Experimental Theory and Radical Thought

The SCA's Eldritch Priest will be in New York City on Saturday May 4, 2019, to be part of a one-day symposium at the New School on sci-fi, fabulation, and the "radical uselessness of thought," organized by Edward Keller (Director of the Center for Transformative Media at The New School, and Associate Professor at Parsons The New School for Design). Presenting with Priest and Keller will be Mandy Suzanne-Wong, Simon O'Sullivan, Otto Von Busch, Nancy Gillespie, Marc Couroux, Ania Malinowska, Sanem Guvenc-Salgirli, Dominic Pettman. and Merritt Symes. Here's the full agenda:

In his book Discognition Steven Shaviro writes that sci-fi can be understood as a “thought experiment, a way of entertaining odd ideas, and of asking off-the-wall what if? questions” that embody its issues by telling stories. This, says Shaviro, makes sci-fi’s methods “emotional and situational, rather than rational and universalizing.” As such, sci-fi can be said to describe a manner of thinking whose assertions are fabulated rather than grounded or proved.
But what does it mean to say that assertions are fabulated? Proof and grounding are self-serving affairs that, in a sense, are question begging. Yet fabulation seems to have no concern about its status apart from its simply working, from its role as a condition of making things imaginable. There’s something pragmatic and speculative, then, to fabulation that at its most playful makes it approach the condition Harry Frankfurt called “bullshit,” a highly effective activity utterly indifferent to how things really are, or are not. This suggests that perhaps the fabulated assertions of sci-fi’s “off the wall what if questions” are less about leading thought to entertain “new lines of inquiry that analytic reasoning and inductive generalization would never stumble upon,” than disabusing thinking of its identity as an agent of “truth” or executor of the real.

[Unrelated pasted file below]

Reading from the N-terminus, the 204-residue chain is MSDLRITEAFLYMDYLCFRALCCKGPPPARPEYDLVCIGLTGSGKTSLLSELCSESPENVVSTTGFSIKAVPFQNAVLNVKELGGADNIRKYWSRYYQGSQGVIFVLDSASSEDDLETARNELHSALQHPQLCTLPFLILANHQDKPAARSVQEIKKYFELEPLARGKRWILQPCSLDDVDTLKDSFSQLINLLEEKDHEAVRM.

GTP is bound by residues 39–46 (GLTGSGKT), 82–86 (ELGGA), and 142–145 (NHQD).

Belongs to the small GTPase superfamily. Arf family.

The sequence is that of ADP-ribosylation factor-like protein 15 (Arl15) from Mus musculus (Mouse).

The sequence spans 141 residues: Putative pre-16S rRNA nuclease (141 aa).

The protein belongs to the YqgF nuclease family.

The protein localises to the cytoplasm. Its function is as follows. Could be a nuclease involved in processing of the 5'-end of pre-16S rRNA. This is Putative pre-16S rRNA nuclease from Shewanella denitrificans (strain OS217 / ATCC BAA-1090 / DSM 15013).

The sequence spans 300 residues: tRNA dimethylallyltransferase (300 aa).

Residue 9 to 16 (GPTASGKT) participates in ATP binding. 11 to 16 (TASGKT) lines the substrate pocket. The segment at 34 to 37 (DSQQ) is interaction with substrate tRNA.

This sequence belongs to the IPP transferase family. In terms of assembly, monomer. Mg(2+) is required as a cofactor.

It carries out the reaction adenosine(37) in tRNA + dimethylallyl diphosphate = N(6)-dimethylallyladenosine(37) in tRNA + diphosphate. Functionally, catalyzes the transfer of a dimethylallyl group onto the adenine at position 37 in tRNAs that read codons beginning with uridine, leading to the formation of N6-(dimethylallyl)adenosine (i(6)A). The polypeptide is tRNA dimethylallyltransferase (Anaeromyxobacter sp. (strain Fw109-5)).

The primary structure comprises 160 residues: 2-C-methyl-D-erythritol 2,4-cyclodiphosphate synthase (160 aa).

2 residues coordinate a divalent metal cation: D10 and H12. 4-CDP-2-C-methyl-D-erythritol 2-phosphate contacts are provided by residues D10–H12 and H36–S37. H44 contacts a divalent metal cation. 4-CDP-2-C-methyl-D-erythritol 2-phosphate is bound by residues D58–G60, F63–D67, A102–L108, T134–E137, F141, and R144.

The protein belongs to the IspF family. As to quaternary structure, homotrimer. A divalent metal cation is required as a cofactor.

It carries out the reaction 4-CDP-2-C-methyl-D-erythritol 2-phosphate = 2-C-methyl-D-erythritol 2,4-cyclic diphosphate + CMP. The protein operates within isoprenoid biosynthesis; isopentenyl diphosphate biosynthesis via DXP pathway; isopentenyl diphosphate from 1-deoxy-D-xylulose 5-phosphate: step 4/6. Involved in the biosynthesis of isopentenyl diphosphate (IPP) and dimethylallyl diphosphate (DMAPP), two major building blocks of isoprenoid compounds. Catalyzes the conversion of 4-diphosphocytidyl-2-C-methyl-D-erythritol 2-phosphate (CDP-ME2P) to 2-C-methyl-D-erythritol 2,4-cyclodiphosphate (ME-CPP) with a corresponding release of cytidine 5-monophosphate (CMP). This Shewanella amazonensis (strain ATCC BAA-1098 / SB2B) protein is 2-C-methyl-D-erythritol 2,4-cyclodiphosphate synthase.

For this one-day symposium we’d like to follow Shaviro’s proposition that sci-fi is an embodied thought experiment but we’d like to linger a little on the possibility that what it achieves in addition to an alternative imaginary is a form of bullshit that approaches what Jean Baudrillard called the “radical uselessness of thought.” We’re interested in lingering on thought’s inutility for two reasons: One, while sensitive to the role of fabulation in its production, so-called “theory-fiction” as it’s been practiced in recent years often puts thought to work in a way that continues to burden it with things like knowledge and information. As such we’d like to consider how a theory-fiction might actually realize its uselessness by treating its thought experiments in the way bullshit does truth. Second, if thought really can be absolved of its responsibility to know or to understand, then we need to ask not what it’s good for but for what’s good for it.

Klein Conference Room, Room 510 – The New School, 66 West 12th Street, New York, NY.